11 Things You Did Not Know About Clarence Thomas

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Corey Robin is a professor of political science at Brooklyn College and the CUNY Graduate Center. He's the author of The Reactionary Mind: Conservatism from Edmund Burke to Sarah Palin and Fear: The History of a Political Idea.  This article first appeared on his blog.

1. The first time Clarence Thomas went to DC, it was to protest the Vietnam War.

2. Clarence Thomas grew up a stone’s throw from the Moon River that Audrey Hepburn sang about in Breakfast at Tiffany’s.

3. In the 1970s, Clarence Thomas kept  the Georgia State flag, which prominently features the Confederate stars and bars, on his desk.

4. There’s a law review article about Clarence Thomas called “Clarence X?: The Black Nationalist Behind Justice Thomas’s Constitutionalism.”

5. Clarence Thomas attended antiwar rallies in Boston where he called for the release of Angela Davis and Erica Huggins.

6. Clarence Thomas told Juan Williams that “there is nothing you can do to get past black skin. I don’t care how educated you are, how good you are—you’ll never have the same contacts or opportunities, you’ll never be seen as equal to whites.”

7. Clarence Thomas is the only Supreme Court justice to have cited Frederick Douglass and W.E.B. DuBois in his opinions, with the exception of William O. Douglas.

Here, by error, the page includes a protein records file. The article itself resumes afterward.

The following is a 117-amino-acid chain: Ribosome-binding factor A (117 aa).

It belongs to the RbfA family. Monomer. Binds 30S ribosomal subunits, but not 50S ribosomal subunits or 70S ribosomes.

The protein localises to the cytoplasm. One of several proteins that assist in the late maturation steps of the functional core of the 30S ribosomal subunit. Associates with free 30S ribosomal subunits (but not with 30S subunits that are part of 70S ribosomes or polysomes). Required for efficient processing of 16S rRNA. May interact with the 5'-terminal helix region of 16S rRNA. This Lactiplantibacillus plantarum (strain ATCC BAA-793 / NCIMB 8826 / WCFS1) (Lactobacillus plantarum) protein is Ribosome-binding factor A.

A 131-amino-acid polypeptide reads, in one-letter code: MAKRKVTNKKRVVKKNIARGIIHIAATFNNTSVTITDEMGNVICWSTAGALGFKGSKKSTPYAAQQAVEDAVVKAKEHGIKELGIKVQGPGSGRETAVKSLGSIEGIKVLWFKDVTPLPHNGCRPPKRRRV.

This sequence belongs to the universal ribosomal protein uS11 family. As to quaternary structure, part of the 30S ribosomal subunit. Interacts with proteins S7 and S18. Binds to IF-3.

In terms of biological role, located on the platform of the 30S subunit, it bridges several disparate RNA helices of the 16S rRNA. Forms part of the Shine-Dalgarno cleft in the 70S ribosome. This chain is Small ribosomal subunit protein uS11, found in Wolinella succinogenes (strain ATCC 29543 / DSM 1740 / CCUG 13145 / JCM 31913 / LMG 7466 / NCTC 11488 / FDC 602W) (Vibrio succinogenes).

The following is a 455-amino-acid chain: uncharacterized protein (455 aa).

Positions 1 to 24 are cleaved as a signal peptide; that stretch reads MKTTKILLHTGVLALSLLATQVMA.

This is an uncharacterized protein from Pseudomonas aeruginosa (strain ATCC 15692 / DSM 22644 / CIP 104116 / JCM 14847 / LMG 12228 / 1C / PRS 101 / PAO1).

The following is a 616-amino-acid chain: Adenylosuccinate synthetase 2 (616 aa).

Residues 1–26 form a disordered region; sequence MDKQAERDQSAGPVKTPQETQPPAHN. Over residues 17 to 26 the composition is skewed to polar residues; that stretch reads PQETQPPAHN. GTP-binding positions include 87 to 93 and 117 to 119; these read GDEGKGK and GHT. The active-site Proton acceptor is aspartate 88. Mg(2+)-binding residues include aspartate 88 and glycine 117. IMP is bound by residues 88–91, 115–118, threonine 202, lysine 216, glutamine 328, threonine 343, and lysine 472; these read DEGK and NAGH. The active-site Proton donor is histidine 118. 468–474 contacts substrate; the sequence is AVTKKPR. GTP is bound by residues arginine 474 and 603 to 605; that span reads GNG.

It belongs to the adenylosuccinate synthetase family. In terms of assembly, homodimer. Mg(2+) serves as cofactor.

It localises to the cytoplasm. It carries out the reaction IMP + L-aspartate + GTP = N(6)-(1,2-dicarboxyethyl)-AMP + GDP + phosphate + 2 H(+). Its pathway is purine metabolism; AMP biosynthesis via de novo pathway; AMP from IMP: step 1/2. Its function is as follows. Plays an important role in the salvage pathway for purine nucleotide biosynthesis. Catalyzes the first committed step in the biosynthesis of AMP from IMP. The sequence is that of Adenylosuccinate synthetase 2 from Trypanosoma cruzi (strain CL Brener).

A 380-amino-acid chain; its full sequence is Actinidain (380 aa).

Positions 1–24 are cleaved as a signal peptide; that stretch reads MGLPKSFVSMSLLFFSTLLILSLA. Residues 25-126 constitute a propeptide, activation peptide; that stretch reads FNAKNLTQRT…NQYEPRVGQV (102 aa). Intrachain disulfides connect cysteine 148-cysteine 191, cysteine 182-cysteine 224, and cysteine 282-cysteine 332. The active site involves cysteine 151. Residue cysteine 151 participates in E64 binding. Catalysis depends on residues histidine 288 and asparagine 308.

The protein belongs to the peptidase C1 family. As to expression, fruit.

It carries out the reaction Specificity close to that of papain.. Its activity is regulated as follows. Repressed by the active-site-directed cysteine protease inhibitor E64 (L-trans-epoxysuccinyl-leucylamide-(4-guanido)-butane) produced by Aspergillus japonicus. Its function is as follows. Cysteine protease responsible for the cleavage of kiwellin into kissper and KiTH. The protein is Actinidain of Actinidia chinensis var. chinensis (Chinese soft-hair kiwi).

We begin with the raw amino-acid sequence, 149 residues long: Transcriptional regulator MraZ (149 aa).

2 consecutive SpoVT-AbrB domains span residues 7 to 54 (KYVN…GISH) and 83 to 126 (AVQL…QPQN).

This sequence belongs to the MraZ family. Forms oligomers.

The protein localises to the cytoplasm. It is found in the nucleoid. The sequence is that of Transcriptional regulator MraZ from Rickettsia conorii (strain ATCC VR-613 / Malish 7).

8. In college, Clarence Thomas hung posters of Malcolm X on his wall, memorized his speeches, and studied his writings. “I’ve been very partial to Malcolm X,” he told Reason in 1987. “There is a lot of good in what he says.”

9. Clarence Thomas does not believe in color-blindness: “I don’t think this society has ever been color-blind. I grew up in Savannah, Georgia under segregation. It wasn’t color-blind and America is not color-blind today…Code words like ‘color-blind’ aren’t all that useful.”

10. Yale Law scholar Akhil Reed Amar has compared Clarence Thomas to Hugo Black:

Both were Southerners who came to the Court young and with very little judicial experience. Early in their careers, they were often in dissent, sometimes by themselves, but they were content to go their own way. But once Earl Warren became Chief Justice the Court started to come to Black. It’s the same with Thomas and the Roberts Court. Thomas’s views are now being followed by a majority of the Court in case after case.

11. Clarence Thomas resents the fact that as a black man he is not supposed to listen to Carole King.



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